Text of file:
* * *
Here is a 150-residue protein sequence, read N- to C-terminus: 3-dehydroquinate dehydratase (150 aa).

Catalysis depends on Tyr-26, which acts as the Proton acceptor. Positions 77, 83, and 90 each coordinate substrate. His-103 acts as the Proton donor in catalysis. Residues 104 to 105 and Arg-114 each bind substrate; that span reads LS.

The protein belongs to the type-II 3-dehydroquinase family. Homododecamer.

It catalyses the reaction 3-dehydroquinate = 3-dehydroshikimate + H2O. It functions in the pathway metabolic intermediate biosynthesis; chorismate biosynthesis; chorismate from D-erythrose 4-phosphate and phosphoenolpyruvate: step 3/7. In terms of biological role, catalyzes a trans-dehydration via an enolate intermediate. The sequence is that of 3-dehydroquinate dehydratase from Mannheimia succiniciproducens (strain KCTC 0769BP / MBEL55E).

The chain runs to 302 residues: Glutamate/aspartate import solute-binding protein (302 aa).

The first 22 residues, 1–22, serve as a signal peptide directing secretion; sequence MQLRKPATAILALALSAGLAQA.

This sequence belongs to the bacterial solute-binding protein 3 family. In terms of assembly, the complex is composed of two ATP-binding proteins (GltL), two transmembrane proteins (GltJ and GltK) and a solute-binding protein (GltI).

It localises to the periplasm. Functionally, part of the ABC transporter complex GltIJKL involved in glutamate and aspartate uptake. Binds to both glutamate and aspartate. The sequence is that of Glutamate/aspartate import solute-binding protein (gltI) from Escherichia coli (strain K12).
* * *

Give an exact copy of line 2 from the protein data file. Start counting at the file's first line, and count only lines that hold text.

Catalysis depends on Tyr-26, which acts as the Proton acceptor. Positions 77, 83, and 90 each coordinate substrate. His-103 acts as the Proton donor in catalysis. Residues 104 to 105 and Arg-114 each bind substrate; that span reads LS.